I am so very fortunate to have both learned about and been welcomed to Madison’s own Broom Street Theater for opening night of “Happy Landings,” a hilarious and original ode to Shakespearean comedy.
Located on Willy Street and a little more than halfway up the isthmus — nowhere near Broom Street — Broom Street Theater is the oldest continuously operating experimental theater in the country. The theater is a beautiful, tiny little treasure tucked behind a couple houses.
I showed my vaccine card before heading inside to the box office table. After collecting my ticket, I turned around to see a set of bleachers. There were two rows of six seats on either side of a set of stairs with a bench on the third row. So you don’t have to do the math, that’s around thirty seats.
In front of me was the stage, not elevated. There was no curtain. The box office table then rolled away into the back. This was it, and that’s all it needed.
A woman stepped forward to give a brief history of the theater, stating that it started in 1969 then found a home in its current location in 1977. Wikipedia states the theater has never been on Broom Street. She then passed around a basket. The theater has operated on a pay-what-you-can basis since the beginning of the pandemic. After that, she pointed to a box by the door that served as a tip jar for the entirely volunteer cast.
With a reminder not to interact with the eight cast members as they moved on and off stage, the show began.
“Happy Landings” follows Floyd Tucker, a writer for a publishing company for which the show is named. His job is to edit literature classics to have happy endings. The show occasionally takes intermissions to act out these comical alterations — such as Beth of Little Women recovering from illness and becoming a pianist or Romeo and Juliet both faking their deaths and living happily ever after.
While his coworkers, recently wed Mickey Reynolds and Belinda Rapp — who decided to hyphenate their names — are perfectly content being hacks, Floyd yearns for more. He wants to be a great writer like those whose works he adjusts to be less tragic.
Unfortunately, his writing is bad. “I forked the Jell-O which waved like a newly plucked bowstring,” is one of the many humorously dreadful lines from his book that the publishers scoff at. Tucker reads out the equally hilarious harsh responses from publishers before concocting a scheme to fake his death so his book will be published.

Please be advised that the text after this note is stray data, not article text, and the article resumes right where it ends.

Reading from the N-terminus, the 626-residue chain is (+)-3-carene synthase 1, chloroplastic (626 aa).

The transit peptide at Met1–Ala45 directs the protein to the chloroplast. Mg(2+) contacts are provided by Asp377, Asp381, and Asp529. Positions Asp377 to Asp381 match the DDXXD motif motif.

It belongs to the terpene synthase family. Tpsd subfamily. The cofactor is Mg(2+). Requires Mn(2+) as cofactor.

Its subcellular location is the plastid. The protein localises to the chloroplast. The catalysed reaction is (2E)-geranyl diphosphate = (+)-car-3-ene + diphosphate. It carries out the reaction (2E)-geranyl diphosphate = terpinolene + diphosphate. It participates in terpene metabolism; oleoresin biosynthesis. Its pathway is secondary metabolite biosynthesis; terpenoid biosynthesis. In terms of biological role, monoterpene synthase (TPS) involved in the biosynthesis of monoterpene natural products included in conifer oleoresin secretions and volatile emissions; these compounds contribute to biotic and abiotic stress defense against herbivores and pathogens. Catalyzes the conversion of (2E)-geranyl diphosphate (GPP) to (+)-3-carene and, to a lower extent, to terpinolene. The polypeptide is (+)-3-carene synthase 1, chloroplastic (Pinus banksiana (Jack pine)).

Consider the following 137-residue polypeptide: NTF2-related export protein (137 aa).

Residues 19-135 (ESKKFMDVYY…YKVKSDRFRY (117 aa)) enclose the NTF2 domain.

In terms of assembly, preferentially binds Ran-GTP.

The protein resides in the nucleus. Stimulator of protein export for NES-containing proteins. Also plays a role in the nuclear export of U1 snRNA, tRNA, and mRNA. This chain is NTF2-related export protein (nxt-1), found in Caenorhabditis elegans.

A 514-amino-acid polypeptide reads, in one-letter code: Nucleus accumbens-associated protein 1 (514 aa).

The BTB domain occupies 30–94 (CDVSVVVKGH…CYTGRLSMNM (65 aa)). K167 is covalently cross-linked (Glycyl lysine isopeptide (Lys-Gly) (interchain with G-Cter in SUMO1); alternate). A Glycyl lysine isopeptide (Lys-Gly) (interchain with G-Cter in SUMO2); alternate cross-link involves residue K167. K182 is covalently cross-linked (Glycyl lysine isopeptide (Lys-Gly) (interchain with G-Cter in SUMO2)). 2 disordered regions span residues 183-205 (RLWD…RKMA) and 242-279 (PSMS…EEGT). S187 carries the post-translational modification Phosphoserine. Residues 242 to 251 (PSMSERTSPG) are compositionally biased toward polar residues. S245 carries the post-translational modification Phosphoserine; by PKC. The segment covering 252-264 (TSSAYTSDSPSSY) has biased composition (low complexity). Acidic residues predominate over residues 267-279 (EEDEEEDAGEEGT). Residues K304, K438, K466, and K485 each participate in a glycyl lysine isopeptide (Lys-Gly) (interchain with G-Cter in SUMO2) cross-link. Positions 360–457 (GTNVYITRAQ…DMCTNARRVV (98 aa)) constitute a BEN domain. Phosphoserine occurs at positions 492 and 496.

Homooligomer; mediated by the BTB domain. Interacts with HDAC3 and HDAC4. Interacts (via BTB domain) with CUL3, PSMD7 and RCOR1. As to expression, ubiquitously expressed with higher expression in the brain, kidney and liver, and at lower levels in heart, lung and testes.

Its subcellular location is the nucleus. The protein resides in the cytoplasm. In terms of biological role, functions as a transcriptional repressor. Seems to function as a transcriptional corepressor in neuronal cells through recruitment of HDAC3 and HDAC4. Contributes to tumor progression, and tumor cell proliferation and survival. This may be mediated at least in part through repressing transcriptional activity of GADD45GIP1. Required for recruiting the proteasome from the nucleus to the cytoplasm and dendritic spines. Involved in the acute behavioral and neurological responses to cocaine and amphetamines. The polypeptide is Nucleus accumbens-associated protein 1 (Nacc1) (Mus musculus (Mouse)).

Claiming to be his fictional brother John, who has taken a solemn vow to never read, Tucker delivers the news to a publisher. He provides her with another copy of the manuscript, along with a diary filled with romantic letters to his “dearest.” While believing him to be deceased, the editor-in-chief of the publication falls in love with him through his diary.
The playbill states that “Happy Landings” writer Pamela Monk, who was sitting directly in front of me, ultimately wishes “to be like Shakespeare, dead 400 years and produced everywhere.”
This inspiration is palpable. The ridiculousness of the core concept as well as the silliness of both the one-line and recurring jokes are reminiscent of Shakespeare’s sense of humor.
The actors were all unbelievable. Their passion shone through as they created entirely believable characters. They are the reason the theater has a budget of just $500 for the props of each of its shows.
I was sitting in a shed on Willy Street; the props were a couple desks, a couch, a table with two chairs and a bleacher, yet I was transported to offices, restaurants and scenes from my English course’s required texts.
I went into “Happy Landings” expecting a cute local theater performance from passionate artists but left amazed at the talent of those in my city. This is a special place.
If you are in Madison from June 3 to June 25 or August 12 to August 27 and looking for something to do on a Thursday, Friday, or Saturday night at 8 p.m., head over to Broom Street Theater — located on Willy Street — for Madison arts at its very best.
Jeffrey Brown is an Arts Editor for the Daily Cardinal. He also writes for the Beet.